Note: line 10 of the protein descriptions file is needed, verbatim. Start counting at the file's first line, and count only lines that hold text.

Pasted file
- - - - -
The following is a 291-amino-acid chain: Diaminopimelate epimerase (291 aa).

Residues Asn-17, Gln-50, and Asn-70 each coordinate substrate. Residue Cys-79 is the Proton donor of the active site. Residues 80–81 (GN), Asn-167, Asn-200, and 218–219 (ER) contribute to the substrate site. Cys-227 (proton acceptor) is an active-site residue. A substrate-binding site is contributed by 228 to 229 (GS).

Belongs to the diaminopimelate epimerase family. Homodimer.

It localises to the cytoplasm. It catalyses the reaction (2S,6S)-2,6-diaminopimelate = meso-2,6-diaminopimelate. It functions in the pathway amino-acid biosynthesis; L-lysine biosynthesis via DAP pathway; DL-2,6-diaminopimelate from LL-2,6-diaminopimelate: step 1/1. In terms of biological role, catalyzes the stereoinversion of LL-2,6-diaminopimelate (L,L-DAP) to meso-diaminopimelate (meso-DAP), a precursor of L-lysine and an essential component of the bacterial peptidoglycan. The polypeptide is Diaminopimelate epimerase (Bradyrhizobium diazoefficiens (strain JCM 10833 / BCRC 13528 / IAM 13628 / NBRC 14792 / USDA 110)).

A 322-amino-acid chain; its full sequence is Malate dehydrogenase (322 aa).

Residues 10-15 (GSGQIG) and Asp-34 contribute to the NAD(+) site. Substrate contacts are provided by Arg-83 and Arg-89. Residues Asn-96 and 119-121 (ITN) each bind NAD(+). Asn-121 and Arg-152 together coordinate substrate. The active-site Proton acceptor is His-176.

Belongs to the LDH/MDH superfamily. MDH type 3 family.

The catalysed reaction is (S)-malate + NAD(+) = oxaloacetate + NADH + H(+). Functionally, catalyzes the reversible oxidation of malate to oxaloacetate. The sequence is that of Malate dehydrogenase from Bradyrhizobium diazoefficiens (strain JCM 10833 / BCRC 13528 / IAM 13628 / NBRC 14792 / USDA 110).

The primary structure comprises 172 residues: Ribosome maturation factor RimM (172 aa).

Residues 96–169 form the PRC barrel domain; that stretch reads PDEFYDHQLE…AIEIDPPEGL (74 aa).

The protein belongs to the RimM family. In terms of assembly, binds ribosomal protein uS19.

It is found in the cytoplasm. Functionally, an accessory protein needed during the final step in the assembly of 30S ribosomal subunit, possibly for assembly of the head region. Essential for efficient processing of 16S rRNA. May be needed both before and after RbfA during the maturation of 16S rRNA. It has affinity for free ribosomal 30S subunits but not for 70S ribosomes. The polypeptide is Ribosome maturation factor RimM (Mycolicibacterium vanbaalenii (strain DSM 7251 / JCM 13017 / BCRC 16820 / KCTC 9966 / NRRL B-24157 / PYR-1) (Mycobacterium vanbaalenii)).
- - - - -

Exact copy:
Residues 96–169 form the PRC barrel domain; that stretch reads PDEFYDHQLE…AIEIDPPEGL (74 aa).